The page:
Foreign secretary’s remarks precede Trump sacking of Tillerson, who had criticised Moscow
The UK has been encouraged by the “strength of support” from allies to take action against Russia after the nerve agent attack on a former spy and his daughter, Boris Johnson said just hours before the US secretary of state, Rex Tillerson, was sacked by Donald Trump.
Tillerson, who spoke to the foreign secretary on Monday afternoon, had told reporters the attack on Sergei and Yulia Skripal “clearly came from Russia” and would have consequences.
His remarks went further than those of Theresa May, who told the House of Commons on Monday it was “highly likely” Russia was behind the attack. The White House press secretary, Sarah Huckabee Sanders, had stopped short of pointing the finger at Russia.
Never mind ‘Corbyn the spy’, our governing party pockets millions from regimes that back extremism – and gets away with it
The Conservative party is in the pocket of foreign powers that represent a threat to the national security of Britain. It is a grotesquely under-reported national scandal, lost amid a hysterical Tory campaign to delegitimise the Labour party with false allegations of treason. If Labour had received £820,000 from Russian-linked oligarchs and companies in the past 20 months – and indeed £3m since 2010 – the media outrage would be deafening. But this is the Tory party, so there are no cries of treachery, of being in league with a hostile foreign power, of threatening the nation’s security.
When questioned about the Russian donations to the Tory party, the chancellor, Philip Hammond, pointedly refused to return the money. “There are people in this country who are British citizens, who are of Russian origin,” he protested. “I don’t think we should taint them, or should tar them, with Putin’s brush.” How noble: a Tory challenging the demonisation of migrants.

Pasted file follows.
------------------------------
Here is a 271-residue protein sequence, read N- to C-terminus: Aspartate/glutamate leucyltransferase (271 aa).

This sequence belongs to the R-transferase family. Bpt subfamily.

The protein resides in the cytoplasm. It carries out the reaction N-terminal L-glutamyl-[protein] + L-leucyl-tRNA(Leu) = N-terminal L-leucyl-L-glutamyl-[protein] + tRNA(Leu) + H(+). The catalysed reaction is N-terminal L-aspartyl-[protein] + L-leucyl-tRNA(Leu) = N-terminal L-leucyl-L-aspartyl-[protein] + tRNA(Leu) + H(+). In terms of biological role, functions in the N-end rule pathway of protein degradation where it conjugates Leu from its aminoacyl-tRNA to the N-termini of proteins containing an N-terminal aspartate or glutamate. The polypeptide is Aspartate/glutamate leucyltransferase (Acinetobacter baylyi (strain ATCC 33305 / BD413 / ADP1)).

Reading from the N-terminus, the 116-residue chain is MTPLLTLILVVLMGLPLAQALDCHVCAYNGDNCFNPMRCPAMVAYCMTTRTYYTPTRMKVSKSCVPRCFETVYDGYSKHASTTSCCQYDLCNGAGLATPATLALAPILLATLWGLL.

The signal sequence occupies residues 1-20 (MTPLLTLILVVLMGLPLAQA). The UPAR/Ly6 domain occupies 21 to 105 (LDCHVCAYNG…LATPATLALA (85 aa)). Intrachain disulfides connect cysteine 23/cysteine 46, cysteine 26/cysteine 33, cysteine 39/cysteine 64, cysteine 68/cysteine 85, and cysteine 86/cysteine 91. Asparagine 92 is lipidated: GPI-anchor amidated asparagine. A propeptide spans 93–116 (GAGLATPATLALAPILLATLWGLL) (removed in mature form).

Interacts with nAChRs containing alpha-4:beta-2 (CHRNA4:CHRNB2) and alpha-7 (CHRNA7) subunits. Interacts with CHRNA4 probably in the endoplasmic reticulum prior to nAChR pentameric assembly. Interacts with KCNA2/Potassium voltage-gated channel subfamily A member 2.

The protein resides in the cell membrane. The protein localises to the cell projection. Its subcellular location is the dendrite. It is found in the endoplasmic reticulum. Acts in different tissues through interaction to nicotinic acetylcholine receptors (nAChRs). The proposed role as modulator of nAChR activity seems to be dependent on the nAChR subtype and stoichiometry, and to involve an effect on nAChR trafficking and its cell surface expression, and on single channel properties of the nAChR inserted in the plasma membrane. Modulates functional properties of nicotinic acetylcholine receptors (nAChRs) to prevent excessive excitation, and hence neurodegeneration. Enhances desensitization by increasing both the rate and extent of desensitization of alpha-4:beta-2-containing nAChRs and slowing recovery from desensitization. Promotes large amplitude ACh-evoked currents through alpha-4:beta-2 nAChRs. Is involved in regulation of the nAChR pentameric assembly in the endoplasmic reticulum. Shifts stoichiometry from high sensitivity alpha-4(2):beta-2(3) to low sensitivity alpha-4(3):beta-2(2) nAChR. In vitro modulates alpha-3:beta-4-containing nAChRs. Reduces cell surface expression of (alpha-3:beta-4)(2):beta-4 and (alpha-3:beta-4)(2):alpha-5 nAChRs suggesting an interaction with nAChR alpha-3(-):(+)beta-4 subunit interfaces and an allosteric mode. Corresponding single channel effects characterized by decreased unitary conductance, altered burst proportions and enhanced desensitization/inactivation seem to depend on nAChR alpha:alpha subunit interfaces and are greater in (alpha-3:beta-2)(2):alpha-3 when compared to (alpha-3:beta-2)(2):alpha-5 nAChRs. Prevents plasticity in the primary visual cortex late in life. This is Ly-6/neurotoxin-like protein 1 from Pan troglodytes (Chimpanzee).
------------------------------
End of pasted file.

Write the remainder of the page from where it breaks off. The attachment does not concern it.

Public health warning triggers concerns over speed of official responses to Russian spy attack in Salisbury
A public health warning urging hundreds of people who visited a pub and restaurant where the Russian spy Sergei Skripal may have been poisoned to wash their clothes and possessions has triggered concerns about the speed of official responses to the Salisbury incident.
The advice from Public Health England (PHE) released on Sunday morning was aimed at as many as 500 customers who ate at the Zizzi restaurant or were in the Mill pub in the centre of Salisbury last Sunday and Monday.
Embassy issues provocative tweet as Cobra meeting hears that case involves 250 counter-terror police and 200 witnesses
Russia stepped up its war of words with Britain on Saturday as its embassy in London linked the attempted murder of double agent Sergei Skripal to the deaths of three exiled enemies of the Kremlin.
The provocative move came as the home secretary, Amber Rudd, chaired a meeting of the emergency Cobra committee into how the investigation into the attack on Skripal and his daughter, Yulia, was progressing.
Hundreds of troops arrive on streets and experts in hazmat suits work near grave of Sergei Skripal’s wife
Almost 200 members of the armed forces arrived on the streets of Salisbury on Friday to support police investigating the nerve agent attack on a Russian former spy and his daughter, as attention focused on the cemetery where the remains of Sergei Skripal’s wife and and son lie.
In extraordinary scenes at the city’s London Road cemetery that indicated the investigation was gathering pace, experts in full hazmat suits helped set up tents over the grave of Liudmila Skripal and the memorial of Alexander Skripal, who both died in recent years.